Producing 75% of the leather goods manufactured in Spain and exporting around the world the small town of Ubrique in Cadiz province, Andalucia has carved itself a niche, a highly secretive niche, in the fashion markets.
Although leather has been produced in the area for centuries it was not until the 19th century AD, when skilled Italian leather workers migrated into the area, that the industry took off. Their particular skill lay in embossed leather, not just to decorate handbags and such but to produce leather panels, works of art in their own right, that could adorn walls and ceilings.
Ubrique leather products may be found in many places around the world and in Spain. The fashion houses such as Gucci and Louis Vuitton commission the leather houses in Ubrique to produce their unique badged designs of fashion accessories, everything from handbags to golf bags to key fobs, as well as footwear. Interior designers commission the leather manufacturers to produce exquisite panels to adorn their latest creation. Fashion accessories, footwear and works of art are also produced specifically for sale in the many leather shops in Ubrique, shops owned by the individual manufacturer sell an exclusive product and you will also find shops selling a selection of various manufacturer's goods. Leather goods are exported from Ubrique to hundreds of retail outlets in Spain and the world, these bear the 'badge' of the leather house such as Rojas Ubrique, El Potro, and Pinavel. At the coronation of King Felipe VI of Spain in 2014, his wife, Letizia, carried a handbag by Spanish designer Magrit that was made from Ubrique leather.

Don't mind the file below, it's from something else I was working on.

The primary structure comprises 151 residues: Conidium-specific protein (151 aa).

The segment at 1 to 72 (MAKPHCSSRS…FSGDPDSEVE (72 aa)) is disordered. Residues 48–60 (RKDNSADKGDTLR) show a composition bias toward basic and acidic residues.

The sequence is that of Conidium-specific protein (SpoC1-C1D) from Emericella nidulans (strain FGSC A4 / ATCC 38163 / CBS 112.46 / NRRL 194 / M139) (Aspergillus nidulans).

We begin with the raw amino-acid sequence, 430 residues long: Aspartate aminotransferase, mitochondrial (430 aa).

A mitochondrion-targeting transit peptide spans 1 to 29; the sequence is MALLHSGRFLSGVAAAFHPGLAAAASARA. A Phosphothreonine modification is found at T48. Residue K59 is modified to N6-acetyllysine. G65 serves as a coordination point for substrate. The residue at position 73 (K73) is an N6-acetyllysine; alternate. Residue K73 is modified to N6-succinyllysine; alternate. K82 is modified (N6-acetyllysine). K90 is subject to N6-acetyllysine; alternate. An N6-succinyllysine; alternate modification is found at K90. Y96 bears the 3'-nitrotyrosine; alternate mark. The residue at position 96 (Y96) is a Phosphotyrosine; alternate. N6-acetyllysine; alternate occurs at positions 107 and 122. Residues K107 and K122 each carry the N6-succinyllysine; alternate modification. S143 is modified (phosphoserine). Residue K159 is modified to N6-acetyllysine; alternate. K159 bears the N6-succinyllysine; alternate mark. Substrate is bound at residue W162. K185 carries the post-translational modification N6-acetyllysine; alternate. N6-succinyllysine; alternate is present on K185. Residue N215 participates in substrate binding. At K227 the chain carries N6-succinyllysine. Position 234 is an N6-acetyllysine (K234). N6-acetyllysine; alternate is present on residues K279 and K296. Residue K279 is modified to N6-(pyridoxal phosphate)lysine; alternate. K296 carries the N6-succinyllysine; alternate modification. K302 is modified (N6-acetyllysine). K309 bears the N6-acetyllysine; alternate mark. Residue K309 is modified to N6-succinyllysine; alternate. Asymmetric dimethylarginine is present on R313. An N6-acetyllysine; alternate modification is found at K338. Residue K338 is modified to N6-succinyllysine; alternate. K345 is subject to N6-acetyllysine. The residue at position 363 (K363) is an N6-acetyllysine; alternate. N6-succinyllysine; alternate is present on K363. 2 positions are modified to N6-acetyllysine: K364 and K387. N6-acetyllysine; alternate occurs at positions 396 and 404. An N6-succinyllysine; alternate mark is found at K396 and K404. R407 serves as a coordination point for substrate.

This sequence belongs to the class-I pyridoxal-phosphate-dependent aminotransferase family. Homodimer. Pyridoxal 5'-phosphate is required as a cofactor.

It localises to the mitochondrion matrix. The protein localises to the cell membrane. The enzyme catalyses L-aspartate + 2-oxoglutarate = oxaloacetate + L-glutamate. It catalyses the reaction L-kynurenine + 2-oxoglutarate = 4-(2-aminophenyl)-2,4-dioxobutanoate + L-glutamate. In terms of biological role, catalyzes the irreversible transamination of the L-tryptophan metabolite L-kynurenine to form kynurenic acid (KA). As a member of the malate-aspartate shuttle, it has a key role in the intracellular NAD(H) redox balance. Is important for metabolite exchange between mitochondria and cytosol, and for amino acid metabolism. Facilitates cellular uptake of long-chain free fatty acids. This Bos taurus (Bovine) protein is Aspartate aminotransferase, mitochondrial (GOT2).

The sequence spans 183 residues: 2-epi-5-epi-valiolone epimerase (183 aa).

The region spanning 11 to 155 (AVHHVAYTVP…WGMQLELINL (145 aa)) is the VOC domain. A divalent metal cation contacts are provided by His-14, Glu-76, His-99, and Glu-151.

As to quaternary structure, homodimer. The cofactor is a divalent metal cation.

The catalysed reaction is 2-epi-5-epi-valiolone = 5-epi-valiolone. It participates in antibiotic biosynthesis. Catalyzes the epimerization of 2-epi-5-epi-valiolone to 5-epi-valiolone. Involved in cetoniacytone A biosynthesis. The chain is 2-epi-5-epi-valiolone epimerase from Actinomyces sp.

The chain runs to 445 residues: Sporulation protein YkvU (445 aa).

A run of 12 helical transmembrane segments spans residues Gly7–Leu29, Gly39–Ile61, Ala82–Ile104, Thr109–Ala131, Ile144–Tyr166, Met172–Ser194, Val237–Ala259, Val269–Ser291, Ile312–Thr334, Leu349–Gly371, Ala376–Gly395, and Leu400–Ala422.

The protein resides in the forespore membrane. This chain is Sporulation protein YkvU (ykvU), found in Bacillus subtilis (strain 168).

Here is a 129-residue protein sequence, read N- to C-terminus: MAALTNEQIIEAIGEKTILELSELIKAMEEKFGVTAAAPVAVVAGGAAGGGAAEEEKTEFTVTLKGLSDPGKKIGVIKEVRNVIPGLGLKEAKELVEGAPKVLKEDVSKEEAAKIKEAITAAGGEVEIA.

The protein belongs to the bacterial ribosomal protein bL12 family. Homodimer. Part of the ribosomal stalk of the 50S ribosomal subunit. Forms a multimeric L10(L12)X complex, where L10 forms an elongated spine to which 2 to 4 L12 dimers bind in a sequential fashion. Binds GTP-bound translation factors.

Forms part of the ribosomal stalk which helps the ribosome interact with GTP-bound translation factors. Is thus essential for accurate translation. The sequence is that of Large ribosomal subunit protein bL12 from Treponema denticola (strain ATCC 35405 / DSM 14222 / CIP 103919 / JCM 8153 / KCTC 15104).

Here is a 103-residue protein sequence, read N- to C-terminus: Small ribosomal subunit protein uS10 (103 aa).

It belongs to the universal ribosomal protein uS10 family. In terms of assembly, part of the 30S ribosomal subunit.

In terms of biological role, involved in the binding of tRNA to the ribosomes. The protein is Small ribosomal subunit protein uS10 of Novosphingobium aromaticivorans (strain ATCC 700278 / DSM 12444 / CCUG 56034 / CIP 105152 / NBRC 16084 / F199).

The leather museum is housed in the beautiful Convento de Capuchinos at the foot of the mediaeval part of the town. Within, around a courtyard, you will find examples of the presses and cutting machines used since the 19th century. In two rooms just off the courtyard is an exhibition of embossed leather panels. On the first floor you will see examples of the hundreds, thousands, of products manufactured from leather. Eerily you will not find one word of explanation in Spanish or any other language in the entire museum - such is the quest for secrecy.
Thank you Brian